Two of the tornadoes were in Putnam County, while the other, an EFO tornado, struck Newburgh with winds of up to 85 mph.
The storms crippled mass transit during the busy evening rush and led to widespread power outages, and so far, five deaths are being blamed on the weather.
The National Weather Service said Wednesday afternoon that an EF2 tornado with estimated peak winds of 110 mph moved through a path of 100 yards in Kent, according to a preliminary survey. An EF1 tornado with estimated peak winds of 100 mph also moved through a discontinuous path of 75 yards in Patterson.
Two people were killed in Newburgh, including an 11-year-old girl who died when a tree fell on her family's car as it sat in the driveway. Authorities say the girl and her mother had arrived at their Robinson Avenue home around 4:15 p.m. and were unloading the car when police say the wind caused a large tree to topple. The girl was extricated by the fire department and transported to St. Luke's Hospital, where she was pronounced dead. The mother suffered minor injuries.
The victim's identity has not yet been released. The second death happened on Albany Post Road, where a woman was killed when a tree toppled onto her car.
Two fatalities were also reported in Connecticut. Authorities say a person died when a tree fell on a car on Brush Hill Road in New Fairfield, and a man doing yard work at a residence at Candlewood Lake in Danbury took shelter in his pickup truck before a tree fell on top of it. Danbury Mayor Mark Boughton said a teenager suffered serious injuries when he was hit by the roof of a dugout on a baseball field.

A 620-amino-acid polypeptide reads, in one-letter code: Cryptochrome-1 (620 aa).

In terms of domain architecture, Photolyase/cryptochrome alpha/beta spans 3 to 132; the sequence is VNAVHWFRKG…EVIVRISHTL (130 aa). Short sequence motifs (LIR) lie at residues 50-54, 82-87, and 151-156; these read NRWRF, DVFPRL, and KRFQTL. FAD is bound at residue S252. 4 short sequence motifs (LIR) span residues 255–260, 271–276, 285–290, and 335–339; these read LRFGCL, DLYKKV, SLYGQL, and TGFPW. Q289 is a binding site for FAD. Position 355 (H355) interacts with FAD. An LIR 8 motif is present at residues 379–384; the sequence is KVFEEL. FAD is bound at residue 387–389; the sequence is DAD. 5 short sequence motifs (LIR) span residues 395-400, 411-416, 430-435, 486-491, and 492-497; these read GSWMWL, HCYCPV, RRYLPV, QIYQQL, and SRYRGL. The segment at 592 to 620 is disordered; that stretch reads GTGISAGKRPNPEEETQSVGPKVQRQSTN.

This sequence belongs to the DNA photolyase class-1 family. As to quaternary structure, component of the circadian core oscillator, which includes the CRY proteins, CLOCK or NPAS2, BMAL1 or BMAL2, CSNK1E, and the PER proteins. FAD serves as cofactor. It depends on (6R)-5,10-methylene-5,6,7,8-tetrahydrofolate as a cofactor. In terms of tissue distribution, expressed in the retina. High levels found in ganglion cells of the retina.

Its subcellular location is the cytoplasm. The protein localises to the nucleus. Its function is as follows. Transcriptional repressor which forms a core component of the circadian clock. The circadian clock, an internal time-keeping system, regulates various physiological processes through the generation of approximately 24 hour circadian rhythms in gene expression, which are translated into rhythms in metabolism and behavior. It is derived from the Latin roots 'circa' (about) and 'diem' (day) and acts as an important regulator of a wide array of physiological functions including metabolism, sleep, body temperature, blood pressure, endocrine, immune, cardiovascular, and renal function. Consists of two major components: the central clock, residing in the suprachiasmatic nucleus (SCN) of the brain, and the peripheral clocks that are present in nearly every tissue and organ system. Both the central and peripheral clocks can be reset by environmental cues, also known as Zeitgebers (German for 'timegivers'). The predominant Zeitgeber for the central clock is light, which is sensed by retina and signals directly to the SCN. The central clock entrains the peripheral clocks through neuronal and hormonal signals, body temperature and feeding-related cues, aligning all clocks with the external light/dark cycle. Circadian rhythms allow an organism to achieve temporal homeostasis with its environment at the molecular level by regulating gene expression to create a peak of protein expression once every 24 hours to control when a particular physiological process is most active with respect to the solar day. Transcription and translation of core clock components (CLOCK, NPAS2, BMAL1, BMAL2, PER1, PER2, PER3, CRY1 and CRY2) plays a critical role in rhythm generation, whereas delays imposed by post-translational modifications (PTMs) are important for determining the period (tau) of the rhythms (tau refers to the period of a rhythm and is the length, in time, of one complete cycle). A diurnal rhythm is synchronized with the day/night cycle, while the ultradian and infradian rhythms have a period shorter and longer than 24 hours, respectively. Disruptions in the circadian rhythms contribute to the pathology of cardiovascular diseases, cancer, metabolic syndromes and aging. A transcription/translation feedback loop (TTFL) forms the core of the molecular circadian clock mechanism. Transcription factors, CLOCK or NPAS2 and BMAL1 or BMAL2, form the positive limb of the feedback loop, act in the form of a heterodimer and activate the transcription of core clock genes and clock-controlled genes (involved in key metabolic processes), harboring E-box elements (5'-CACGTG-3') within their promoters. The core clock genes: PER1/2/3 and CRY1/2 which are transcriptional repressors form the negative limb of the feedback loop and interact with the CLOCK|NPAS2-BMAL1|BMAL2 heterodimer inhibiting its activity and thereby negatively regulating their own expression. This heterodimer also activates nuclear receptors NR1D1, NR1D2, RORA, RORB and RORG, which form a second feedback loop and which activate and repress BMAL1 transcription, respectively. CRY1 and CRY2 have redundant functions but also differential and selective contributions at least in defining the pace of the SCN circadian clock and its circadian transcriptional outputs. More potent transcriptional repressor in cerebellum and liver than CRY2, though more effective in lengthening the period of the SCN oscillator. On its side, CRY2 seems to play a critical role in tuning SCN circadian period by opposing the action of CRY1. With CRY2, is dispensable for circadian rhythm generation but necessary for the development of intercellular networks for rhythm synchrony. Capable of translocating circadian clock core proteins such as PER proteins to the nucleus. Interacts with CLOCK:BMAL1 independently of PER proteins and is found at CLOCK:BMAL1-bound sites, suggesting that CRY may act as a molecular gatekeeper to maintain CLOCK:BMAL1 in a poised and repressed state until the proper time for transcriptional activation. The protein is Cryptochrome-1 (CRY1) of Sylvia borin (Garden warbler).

Finally, Ramapo police said an 80-year-old Chestnut Ridge woman died when her car was struck by a falling tree while traveling south on Red Schoolhouse Road just before 5 p.m.
Trees toppled onto homes and cars across New Jersey, and a $100,000 show car was destroyed when a tree crushed the owner's garage in Mahwah.
"I looked out my window and I saw my garage crushed," Al Vallese said.
Fortunately, the man and his family were not injured.
On Jefferson Street in Passaic, a roof peeled off a nursery school with children and adults inside. No one was hurt, but the roof remained in the street in front of the business.
"It makes me so sad to see part of my building on the ground, although I am relieved that nobody was hurt," said Susan Dannemiller, executive cirector of Children's Day Nursery.
Dannemiller said that when the storm hit, it was 5 p.m. and most of the children had been picked up for the day.
"We had about 10 or so children here at the time and about eight staff members," she said.
Still, there were 18 people inside the building when the roof started to peel off.
"We notified our parents, so they were aware of what happened," she said. "And all the children got home safely at the end of the day."
She hopes to reopen the school as soon as possible.
Downed trees led to incredible property damage as homes and cars were crushed, and hundreds of thousands of residents remained without power due Wednesday. Crews were working around the clock to clean up the mess and restore service.
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